“Uys tells his story with an episodic narrative structure that bends chronology in order to tell Crane and Kimberley's stories from varied points of view. That choice gives the novel a filmic quality.

This is Hubert Selby for the MTV generation. Stephen Creagh Uys is a writer who should be taken seriously.

The Last Generation of Chainsmokers repeatedly references the Lost Generation and its writers, especially F. Scott Fitzgerald. Uys favors the romantic lyricism of Fitzgerald's fiction. He loves language and it comes in torrents. If there are moments when the reader wishes for the austerity of a Hemingway instead of the floweriness of Fitzgerald, Uys's accomplishment is impressive. It is a story well told.”  -- Mark Huddle, Verbicide Magazine


“I asked to review The Last Generation of Chainsmokers solely because it had a great name. I knew it was a tale of love-struck woe in New York, but the title was whimsical and sad all at the same time, and I wondered if the book would be able to match that tone all the way through. It did.

I found that my image of the characters had to change quite substantially as the story progressed and the details of their lives were fleshed out a bit. But all that aside, it was exactly what I had expected… a fine, sometimes light and sometimes sad tale of love in the big apple.

It's that special kind of love that centers heavily on alcohol and the bird in the hand. It's that practical sort of love that we all wish we didn't have, but at least on some level can directly relate to. It's Kimberly and Crane, two very damaged souls holding hands in a landslide.

The story focuses mostly on Crane, the terminal slacker who seems casually amused watching his life leave him for sunnier climes. It's honestly a little hard to relate to him for most of us. He's like a calm Sid Vicious burning out on center stage. But there is a warmth and depth to him, and from time to time you cannot help but feel for him. Kimberly, on the other hand, is a practical everywoman. She's the sort of lady who has dreamed of better, accepted worse, and is now muddling through the trouble of being comfortable with her loser of a life. From the time the two meet to the end of the book, it's never boring listening to the thoughts inside their heads.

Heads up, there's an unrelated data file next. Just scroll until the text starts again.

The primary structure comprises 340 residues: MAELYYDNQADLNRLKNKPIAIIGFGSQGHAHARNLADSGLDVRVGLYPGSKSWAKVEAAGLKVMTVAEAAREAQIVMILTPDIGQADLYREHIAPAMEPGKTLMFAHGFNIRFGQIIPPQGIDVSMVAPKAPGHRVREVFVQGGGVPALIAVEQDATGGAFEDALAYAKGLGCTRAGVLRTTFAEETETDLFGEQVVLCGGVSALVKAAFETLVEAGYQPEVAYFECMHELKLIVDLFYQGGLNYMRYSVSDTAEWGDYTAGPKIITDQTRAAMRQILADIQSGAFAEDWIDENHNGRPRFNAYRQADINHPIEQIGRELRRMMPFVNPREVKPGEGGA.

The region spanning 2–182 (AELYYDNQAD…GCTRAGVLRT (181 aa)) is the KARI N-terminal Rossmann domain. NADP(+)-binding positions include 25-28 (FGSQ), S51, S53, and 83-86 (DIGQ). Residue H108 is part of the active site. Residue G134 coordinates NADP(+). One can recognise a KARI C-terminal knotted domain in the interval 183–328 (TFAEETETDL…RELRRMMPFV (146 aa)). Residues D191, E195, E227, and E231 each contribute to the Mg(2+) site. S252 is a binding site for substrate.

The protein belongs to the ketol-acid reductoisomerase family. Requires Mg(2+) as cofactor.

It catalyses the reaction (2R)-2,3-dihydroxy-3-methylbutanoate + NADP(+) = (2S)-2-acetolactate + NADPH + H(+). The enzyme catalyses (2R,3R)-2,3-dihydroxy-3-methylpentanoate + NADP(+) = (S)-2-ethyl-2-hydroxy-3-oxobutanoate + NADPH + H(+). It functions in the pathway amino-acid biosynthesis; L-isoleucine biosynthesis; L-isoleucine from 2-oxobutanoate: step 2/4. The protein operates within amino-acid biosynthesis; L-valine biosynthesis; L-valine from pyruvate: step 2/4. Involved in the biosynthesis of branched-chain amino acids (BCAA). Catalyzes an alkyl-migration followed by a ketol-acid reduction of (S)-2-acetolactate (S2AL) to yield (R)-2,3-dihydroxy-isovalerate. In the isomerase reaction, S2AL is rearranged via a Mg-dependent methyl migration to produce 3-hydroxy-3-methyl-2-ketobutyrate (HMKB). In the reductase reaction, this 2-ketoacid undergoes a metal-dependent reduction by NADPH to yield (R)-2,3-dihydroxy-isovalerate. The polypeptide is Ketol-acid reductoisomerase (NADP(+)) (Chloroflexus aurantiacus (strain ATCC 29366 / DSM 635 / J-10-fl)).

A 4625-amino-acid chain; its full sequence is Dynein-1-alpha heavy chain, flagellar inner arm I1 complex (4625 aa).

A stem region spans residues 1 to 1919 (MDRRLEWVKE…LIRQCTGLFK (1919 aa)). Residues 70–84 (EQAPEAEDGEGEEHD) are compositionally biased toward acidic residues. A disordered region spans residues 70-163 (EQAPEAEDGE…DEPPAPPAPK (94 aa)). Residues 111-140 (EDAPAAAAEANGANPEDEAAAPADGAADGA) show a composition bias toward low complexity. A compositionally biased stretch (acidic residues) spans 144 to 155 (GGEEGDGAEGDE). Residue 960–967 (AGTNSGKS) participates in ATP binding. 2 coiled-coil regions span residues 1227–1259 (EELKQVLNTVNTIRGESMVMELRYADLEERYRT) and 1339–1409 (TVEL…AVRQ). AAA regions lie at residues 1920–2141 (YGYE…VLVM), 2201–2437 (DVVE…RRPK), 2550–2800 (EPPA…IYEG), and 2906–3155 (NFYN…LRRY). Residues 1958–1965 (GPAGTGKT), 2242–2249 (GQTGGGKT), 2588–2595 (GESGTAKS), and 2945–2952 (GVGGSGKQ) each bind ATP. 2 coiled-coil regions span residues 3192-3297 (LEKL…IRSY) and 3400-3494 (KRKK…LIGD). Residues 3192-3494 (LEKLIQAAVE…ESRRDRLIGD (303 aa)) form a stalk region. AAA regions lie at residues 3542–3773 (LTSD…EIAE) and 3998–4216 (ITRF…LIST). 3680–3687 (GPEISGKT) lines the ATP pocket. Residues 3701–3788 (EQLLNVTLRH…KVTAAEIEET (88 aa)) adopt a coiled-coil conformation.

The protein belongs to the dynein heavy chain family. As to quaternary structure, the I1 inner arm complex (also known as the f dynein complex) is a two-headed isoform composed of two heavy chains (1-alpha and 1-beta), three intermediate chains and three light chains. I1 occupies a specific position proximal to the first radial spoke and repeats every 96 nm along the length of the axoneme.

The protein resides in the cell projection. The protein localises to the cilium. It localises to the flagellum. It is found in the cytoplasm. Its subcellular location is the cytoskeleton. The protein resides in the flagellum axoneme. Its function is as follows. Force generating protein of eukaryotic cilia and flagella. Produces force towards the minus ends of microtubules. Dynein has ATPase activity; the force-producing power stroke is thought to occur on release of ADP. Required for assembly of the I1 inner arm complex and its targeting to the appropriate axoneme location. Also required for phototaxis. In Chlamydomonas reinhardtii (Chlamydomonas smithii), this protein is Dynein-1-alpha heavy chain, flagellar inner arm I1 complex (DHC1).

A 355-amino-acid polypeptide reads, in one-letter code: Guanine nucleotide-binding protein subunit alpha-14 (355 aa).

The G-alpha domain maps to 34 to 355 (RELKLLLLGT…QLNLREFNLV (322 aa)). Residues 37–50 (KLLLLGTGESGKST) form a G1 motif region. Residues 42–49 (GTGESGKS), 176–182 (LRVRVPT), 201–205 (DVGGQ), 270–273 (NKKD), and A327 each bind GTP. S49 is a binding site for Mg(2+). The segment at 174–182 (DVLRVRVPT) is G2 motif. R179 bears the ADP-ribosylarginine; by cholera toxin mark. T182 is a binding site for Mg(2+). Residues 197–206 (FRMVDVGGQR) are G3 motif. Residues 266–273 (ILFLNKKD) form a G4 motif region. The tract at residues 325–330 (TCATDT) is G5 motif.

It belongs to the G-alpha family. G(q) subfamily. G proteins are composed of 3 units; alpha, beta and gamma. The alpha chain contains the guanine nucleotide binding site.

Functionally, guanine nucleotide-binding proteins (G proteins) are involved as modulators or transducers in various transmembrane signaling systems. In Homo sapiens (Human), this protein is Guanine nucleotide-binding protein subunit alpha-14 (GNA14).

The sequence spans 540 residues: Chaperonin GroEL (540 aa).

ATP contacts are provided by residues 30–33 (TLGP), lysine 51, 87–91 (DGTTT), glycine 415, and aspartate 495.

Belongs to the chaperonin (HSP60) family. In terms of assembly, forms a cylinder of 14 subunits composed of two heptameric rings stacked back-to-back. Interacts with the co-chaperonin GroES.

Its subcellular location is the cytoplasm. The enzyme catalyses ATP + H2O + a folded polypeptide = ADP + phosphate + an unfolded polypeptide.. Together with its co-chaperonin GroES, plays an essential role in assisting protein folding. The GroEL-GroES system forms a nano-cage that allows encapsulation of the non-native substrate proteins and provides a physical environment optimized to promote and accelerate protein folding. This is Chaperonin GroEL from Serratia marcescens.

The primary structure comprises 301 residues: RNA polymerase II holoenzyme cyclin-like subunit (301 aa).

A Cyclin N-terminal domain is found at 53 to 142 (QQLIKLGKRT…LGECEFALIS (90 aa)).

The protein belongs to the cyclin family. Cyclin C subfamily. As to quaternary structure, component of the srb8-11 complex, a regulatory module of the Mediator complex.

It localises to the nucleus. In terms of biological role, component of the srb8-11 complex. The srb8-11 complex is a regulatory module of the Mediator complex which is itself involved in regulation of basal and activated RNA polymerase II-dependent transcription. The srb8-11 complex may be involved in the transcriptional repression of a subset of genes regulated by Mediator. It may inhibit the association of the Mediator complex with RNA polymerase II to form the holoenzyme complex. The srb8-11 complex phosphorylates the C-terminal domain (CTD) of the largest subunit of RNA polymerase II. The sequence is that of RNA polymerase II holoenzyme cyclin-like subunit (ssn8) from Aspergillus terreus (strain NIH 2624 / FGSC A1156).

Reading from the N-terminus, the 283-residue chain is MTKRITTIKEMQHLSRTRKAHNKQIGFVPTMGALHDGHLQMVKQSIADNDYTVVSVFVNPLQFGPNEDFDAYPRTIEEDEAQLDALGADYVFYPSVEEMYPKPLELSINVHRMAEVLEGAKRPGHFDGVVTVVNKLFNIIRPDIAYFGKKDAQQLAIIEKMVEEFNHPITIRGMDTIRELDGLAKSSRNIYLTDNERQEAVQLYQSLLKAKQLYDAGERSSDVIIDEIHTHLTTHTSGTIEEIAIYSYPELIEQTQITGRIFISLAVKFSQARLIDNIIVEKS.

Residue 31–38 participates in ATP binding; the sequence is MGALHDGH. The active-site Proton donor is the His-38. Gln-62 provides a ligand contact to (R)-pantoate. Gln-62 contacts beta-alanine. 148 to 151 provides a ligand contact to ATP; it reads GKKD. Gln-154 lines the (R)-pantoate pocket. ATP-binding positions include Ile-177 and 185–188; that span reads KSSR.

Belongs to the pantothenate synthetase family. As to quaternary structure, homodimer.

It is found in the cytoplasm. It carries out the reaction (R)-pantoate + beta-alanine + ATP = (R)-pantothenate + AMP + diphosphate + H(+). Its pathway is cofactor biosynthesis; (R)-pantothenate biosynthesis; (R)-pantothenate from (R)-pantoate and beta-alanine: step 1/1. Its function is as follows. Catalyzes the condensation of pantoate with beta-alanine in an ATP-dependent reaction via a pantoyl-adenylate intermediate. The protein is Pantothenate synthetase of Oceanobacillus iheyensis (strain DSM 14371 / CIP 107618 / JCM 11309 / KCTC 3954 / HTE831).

This book wasn't my style by any stretch, but I knew that going into things and found that I did enjoy it in the end. I think I might have understood it on a deeper level if I could have related more to the characters, but all things considered it was a fun read. And while there were definitely some moments that I found hard to get past in the book, when it was done I was glad to have read it.” -- Jim Martin, 3AM Magazine

“Not your typical story from the ghettos of New York City, The Last Generation of Chainsmokers doesn’t necessarily end with rainbows, AA meetings and happy reunions. Don’t read this for a pick-me-up, but when you need a good long session with a short thinker’s novel, peruse the pages but don’t skim. If you miss something you’ll just have to start again because it’s not the same if it doesn’t run its perverse course.”  --- Long Beach Union

“The staggering drunken episodes of New York street life have never read more true. Crane King is on one side the classic American hero in his lonesome bravado and broken-hearted meanderings through the electric alleys of this very particular cosmopolis. But, Crane is also something new. He struts with the classic moves but is distinctive and original. These words encapsulate exactly how I fellt about this novel. Distinctive and original.” – A.F. Berardini, Seattle, Washington




©2015 Stephen Creagh Uys